Whether they’re offering insights into some of the more than 11,000 incredible animals found within the Aquarium or escorting animal ambassadors to schools and community centers, educators are on the front line of the non-profit’s efforts to educate the public about protecting our planet’s fresh and saltwater ecosystems.
Left: Community Engagement Educator Claudia Mendez-marti shows a sea star to children during an education outreach program at Chambliss Center for Children. Right: Community Engagement Educator Shawn Brim leads an education outreach program at the Signal Mountain Library.
Standing together in a classroom at the Chambliss Center for Children, Bilingual Community Engagement Educators Stephanie Soto and Claudia Mendez-Marti hold two small marine animals in the palms of their hands.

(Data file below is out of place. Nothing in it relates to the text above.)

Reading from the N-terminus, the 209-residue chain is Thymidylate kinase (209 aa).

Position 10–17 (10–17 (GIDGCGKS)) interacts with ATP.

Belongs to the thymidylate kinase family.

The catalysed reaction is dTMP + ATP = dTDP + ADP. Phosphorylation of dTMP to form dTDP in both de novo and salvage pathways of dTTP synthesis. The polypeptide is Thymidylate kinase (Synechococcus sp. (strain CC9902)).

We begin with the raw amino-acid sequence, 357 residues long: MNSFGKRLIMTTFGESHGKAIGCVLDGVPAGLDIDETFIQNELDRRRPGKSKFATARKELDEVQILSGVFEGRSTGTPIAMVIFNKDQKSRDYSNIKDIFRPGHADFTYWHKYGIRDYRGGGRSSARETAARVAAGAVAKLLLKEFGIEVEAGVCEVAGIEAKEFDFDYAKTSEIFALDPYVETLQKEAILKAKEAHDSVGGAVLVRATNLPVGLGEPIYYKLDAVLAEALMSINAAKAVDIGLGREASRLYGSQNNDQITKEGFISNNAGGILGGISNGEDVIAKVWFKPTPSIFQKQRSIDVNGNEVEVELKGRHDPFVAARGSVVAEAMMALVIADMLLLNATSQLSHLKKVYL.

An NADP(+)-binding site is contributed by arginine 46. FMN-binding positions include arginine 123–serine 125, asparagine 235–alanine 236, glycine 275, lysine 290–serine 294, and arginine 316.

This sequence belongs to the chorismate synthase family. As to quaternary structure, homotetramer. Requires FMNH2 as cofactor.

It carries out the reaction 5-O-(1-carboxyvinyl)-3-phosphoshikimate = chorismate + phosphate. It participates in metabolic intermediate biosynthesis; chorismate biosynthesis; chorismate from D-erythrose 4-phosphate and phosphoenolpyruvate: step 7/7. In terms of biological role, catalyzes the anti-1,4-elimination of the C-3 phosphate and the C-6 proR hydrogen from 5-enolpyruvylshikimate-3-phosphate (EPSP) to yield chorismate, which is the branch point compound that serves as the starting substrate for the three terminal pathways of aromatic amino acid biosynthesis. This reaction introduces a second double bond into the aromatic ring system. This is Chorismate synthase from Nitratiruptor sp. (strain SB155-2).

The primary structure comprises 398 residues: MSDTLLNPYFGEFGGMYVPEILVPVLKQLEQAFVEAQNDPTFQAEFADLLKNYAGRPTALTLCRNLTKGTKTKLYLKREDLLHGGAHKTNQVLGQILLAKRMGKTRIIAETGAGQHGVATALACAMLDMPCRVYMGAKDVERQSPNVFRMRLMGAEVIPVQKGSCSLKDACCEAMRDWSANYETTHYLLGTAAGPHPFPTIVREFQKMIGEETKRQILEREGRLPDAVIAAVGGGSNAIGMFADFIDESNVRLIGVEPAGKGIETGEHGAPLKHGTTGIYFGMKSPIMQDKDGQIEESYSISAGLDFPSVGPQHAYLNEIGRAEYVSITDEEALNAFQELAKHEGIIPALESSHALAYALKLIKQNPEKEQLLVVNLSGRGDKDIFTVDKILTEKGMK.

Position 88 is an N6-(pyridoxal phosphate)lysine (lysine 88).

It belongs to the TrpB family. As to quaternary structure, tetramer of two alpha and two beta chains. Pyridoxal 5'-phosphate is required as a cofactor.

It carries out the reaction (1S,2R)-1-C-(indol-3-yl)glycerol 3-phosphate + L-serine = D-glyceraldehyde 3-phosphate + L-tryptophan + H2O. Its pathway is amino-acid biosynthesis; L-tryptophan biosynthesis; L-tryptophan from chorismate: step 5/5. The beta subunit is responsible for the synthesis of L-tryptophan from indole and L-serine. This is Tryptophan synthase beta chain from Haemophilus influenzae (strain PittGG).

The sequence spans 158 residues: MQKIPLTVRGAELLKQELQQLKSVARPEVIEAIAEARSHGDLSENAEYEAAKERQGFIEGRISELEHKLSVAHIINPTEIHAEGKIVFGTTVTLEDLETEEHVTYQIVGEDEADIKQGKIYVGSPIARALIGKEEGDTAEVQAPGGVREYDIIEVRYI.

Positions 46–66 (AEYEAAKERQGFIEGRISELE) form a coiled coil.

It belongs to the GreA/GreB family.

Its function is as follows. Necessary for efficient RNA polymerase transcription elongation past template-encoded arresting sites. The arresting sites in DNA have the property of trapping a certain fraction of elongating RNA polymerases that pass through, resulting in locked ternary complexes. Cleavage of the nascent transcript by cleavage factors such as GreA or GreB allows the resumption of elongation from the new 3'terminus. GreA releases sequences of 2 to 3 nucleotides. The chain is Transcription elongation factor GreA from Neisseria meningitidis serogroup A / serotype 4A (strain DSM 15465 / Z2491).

As they present a spiky Pencil Urchin and multi-legged sea star to the group of elementary-aged children, they explain how these unusual saltwater creatures move and feed. As they explain these behaviors, the kids are encouraged to carefully touch the invertebrates, eliciting smiles and a chorus of bemused giggles.
During this show-and-tell, Soto and Mendez-Marti took advantage of other (living and inanimate) props like shark jaws, sea turtle shells and a host of other ambassador animals. This is a community outreach program, which the educators use to reach audiences beyond the Aquarium’s riverfront campus.
“We do programs for everyone from kindergarten up to the college level,” Rodgers says. “We do a lot of tours, especially for colleges, and we have programs available for students of any age.”